Monday, April 22, 2024

The Evolutionary Origins of the American People in the Declaration of Independence

                                   John Trumbull's Painting "The Declaration of Independence"

"When in the Course of human events, it becomes necessary for one people to dissolve the political bands which have connected them with another, and to assume among the Powers of the earth, the separate and equal station to which the Laws of Nature and of Nature's God entitle them, a decent respect to the opinions of mankind requires that they should declare the causes which impel them to the separation."

From the beginning of the Declaration of Independence, the reader must wonder about its assertion of peoplehood.  What makes a people "one people" separate from other peoples?  This is the question posed today by Trump and other "populist" leaders around the world, who claim to defend the "people" against the evil elites who are "the enemies of the people."  Does the identity of a people depend on their shared ethnicity or race, as the ethnic nationalists would say?  Or can the identity of the American people arise from their dedication to the principles of equality of rights in the Declaration of Independence, which would allow for a multiethnic and pluralistic national identity?

I have argued that Abraham Lincoln was right to root the national identity of the American people in the Declaration of Independence as the moral foundation for the Constitution.  I have also argued that the Declaration of Independence expresses the political thought of John Locke, and therefore we can see the evolutionary history of America as the symbolic niche construction of Lockean liberalism.

The best objection to all of this is that it is based on two historical myths--the myth that the Declaration of Independence is a Lockean document and the myth that the story of the American people is the story of their efforts to fulfill the principles of the Declaration of Independence.  I have answered the first charge in my response to Claire Rydell Arcenas's book on Locke in America.  But I have not yet answered the second charge, which was most fully developed in Pauline Maier's book American Scripture (1997) and in an article in the Washington and Lee Law Review (1999) that summarized the argument of her book.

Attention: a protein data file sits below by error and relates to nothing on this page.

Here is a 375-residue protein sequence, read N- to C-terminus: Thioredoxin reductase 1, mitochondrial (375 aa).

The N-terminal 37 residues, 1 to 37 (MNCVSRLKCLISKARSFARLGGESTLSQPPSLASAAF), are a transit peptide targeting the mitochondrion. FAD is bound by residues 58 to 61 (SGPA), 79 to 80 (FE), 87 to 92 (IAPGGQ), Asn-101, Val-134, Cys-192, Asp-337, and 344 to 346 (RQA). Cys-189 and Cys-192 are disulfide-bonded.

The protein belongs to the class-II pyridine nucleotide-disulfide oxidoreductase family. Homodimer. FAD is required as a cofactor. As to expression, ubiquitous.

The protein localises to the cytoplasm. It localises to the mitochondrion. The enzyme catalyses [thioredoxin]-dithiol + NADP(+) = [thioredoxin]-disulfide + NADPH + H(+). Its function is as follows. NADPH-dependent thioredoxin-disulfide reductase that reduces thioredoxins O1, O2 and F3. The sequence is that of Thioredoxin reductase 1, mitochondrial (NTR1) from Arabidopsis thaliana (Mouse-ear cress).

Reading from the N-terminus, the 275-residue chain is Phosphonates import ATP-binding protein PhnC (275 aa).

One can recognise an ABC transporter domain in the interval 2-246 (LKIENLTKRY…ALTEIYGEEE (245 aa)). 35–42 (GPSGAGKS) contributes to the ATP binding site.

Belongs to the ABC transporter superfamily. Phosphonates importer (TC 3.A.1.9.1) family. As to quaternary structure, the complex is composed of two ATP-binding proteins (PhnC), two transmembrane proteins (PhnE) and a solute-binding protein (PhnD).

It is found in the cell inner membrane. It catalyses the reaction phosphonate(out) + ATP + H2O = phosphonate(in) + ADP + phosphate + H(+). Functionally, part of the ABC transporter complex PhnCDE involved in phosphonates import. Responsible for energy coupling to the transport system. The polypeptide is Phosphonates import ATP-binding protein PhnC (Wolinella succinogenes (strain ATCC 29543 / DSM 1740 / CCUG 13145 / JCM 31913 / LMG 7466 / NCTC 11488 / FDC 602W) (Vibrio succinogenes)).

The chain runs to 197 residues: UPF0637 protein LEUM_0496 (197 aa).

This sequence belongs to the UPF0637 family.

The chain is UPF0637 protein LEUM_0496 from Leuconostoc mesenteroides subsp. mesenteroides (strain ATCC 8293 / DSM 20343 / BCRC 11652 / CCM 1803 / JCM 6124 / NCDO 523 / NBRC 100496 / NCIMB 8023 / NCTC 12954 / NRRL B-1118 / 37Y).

I will begin in this post with what Maier identifies as the best statement of the myth of the Declaration of Independence--by Lincoln.  Then, in a second post, I will survey Maier's account of how that myth emerged in the first 100 years of the Declaration from 1776 to 1876.  Finally, in a third post, I will argue that contrary to Maier, this myth is a true myth:  it is not a fictional fabrication of American history but a discovery of the historical truth of the Lockean story of America as captured in the Declaration of Independence.


The best and most influential proponent of the myth of the Declaration of Independence that Maier wanted to debunk was Lincoln.  The most memorable statement of that myth is Lincoln's Gettysburg Address.

"Four score and seven years ago, our fathers brought forth on this continent, a new nation, conceived in Liberty, and dedicated to the proposition that all men are created equal."

When I was a fifth-grade schoolchild in DeSoto, Missouri, my teacher (Helen Rolfing) required all of her students to memorize the Gettysburg Address.  Each of us had to stand before the class one by one and recite it.  I remember that while the beginning and the end were easier to remember, the middle was hard--"But, in a larger sense, we can not dedicate--we can not consecrate--we can not hallow--this ground."  

We were being indoctrinated in the catechism of America's political religion.  We had little understanding of what it all meant, except that it had something to do with equality, freedom, and the Civil War.  As we looked up at the wall behind the teacher, we saw two big pictures--George Washington on the left and Abraham Lincoln on the right.  We learned the stories about Washington as the Father of the County and Lincoln as the Savior of the Country in the Civil War--whose saving message was expressed in the Gettysburg Address.

We were confused by the first sentence--what's a "score"?  Miss Rolfing explained that "score" was the language of the King James Bible meaning "twenty."  So, "four score and seven years ago," calculated from 1863, when Lincoln delivered the Gettysburg Address, would have pointed back to 1776 and the Declaration of Independence.  "Our fathers brought forth" the new American nation when it was dedicated to the principles of the Declaration of Independence--particularly, "the proposition that all men are created equal."